Ski Holidays after Brexit

With the vote too close to call, there is a strong possibility Britain, or at least England, will vote to exit the EU. What will the impact be on ski holidays after Brexit?

Well, the likelihood is you will be going to Glencoe next season. A lovely ski area it is true, so not all bad news. However a report in the Telegraph sees the price of ski holidays to traditional favourites like France and Austria cost significantly more. Industry insiders reckon it will add at least 10% to the cost of a ski holiday.

Indeed ABTA sees all holidays becoming more problematic after Brexit in a report they have published.
Holidays to non-EU destinations will also cost more if the pound plummets on Brexit, as is widely expected. This could be good news for Bognor.

However, locked into a spiral of higher interest rates, higher high street prices and negative equity as house prices sink, perhaps most Brits won’t be able to afford holidays anyway. At least there will be plenty of low-paid second jobs to take on as the Poles all return home.

And at least they can hear stories of the charms of the Costa Del Sol from grumbling ex-expats, who have had to come home because they can no longer live freely in the EU.

Assuming you can cough up the additional cost of a ski holiday to Europe, many pundits reckon air travel will not only be more expensive, but will involve more hassles and fewer available flights. An alternative is to take the train – many ski resorts have train services right to the slopes (see Ironically, many continental rail operators cross-subsidise their domestic services with the profits from their UK franchises, contributing to providing those much higher quality rail services that all the major ski nations in Europe enjoy.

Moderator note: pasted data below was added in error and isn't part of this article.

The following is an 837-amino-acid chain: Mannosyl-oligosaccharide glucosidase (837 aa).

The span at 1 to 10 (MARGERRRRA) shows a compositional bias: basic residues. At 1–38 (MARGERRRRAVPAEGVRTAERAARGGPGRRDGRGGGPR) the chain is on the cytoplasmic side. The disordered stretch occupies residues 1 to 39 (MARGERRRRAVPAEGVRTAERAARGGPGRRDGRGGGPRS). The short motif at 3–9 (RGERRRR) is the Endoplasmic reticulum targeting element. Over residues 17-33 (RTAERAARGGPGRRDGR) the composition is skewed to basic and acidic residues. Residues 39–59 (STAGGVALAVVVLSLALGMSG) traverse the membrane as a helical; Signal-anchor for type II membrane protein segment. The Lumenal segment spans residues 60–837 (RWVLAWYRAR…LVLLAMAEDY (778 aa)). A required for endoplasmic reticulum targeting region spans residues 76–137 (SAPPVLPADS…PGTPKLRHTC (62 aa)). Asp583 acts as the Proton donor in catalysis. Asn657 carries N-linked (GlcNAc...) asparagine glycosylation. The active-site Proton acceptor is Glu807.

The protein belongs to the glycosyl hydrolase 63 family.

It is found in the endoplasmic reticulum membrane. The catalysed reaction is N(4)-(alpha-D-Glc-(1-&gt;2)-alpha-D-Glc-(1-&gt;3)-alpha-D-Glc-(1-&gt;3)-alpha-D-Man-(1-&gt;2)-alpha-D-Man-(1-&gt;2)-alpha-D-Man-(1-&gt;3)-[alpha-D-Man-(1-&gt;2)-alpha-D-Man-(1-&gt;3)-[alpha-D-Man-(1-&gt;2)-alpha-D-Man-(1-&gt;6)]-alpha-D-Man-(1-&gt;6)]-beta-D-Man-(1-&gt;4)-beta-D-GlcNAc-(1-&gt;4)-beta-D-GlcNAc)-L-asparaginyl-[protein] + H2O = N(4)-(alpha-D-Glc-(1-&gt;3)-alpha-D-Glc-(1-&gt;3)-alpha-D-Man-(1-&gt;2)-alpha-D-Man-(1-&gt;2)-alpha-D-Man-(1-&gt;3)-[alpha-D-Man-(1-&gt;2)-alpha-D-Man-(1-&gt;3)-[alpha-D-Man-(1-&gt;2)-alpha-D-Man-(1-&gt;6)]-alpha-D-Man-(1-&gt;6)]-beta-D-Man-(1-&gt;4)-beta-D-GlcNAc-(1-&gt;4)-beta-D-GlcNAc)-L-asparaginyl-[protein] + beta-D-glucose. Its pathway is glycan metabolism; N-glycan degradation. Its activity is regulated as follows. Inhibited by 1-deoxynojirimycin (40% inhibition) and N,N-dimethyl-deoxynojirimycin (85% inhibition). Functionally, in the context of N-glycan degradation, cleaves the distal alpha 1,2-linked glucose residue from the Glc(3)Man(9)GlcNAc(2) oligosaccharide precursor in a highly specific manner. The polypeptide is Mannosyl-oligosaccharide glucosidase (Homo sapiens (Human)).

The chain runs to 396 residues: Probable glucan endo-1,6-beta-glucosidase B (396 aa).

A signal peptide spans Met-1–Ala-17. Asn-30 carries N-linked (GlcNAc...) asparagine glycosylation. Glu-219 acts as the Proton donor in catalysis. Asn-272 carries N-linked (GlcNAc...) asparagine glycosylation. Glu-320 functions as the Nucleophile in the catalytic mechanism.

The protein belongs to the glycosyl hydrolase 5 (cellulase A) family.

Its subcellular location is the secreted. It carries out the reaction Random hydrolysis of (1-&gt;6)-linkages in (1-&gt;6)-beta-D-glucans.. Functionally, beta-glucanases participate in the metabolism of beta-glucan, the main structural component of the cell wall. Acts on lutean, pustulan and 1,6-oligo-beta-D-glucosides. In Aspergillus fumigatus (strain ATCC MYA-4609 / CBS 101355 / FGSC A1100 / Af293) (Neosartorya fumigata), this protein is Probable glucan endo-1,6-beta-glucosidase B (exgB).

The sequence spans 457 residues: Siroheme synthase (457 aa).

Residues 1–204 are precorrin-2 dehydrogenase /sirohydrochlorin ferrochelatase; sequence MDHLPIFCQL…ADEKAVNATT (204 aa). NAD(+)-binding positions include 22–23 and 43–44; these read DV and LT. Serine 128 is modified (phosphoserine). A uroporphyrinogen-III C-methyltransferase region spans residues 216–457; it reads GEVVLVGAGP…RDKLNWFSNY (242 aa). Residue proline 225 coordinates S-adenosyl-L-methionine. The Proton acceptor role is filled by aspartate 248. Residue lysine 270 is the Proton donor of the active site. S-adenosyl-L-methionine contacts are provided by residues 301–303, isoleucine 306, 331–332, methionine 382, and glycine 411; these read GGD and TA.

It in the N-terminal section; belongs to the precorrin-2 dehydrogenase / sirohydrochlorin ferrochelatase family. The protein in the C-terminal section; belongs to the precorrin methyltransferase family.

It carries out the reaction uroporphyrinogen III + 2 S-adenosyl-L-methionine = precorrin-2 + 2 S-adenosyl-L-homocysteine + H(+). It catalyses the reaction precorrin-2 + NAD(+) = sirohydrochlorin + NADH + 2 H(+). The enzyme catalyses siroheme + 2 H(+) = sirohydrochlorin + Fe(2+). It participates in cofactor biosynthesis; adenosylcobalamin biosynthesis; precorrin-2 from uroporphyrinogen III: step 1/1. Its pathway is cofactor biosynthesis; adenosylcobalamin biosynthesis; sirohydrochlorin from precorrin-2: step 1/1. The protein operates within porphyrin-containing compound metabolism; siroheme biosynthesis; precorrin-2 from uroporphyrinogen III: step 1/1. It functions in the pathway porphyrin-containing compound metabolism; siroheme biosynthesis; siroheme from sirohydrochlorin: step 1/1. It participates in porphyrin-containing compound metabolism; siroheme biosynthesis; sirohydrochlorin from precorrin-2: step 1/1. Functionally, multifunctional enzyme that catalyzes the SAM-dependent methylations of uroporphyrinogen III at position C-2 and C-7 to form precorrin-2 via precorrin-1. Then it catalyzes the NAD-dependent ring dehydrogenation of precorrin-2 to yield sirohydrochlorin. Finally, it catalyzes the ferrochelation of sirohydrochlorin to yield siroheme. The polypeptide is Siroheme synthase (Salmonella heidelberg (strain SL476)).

Share Button

Swiss Ski Season Review

Ski Club of GB
The Ski Club of Great Britain do an end of season review. Of the Swiss season they opined:

In recent years, a huge amount of investment has gone into snow making facilities in many resorts across Switzerland, an investment that paid off during the early part of the 2015/16 season. After the snow failed to fall, resorts such as Arosa and Verbier were able to operate virtually as normal thanks to huge quantities of man-made snow. After a long absence, the snow eventually returned, falling heaviest during the middle part of January, and setting up a plethora of powder days for riders. This continued throughout much of the second half of the season, with excellent riding conditions available across many regions right up until Easter.

Of other ski regions, West Coast USA, Canada, Scotland and, to an extent, Scandinavia, all had good seasons. Eastern Europe was particularly poor, and amongst most other European ski areas only high resorts such as Chamonix fared well.

Share Button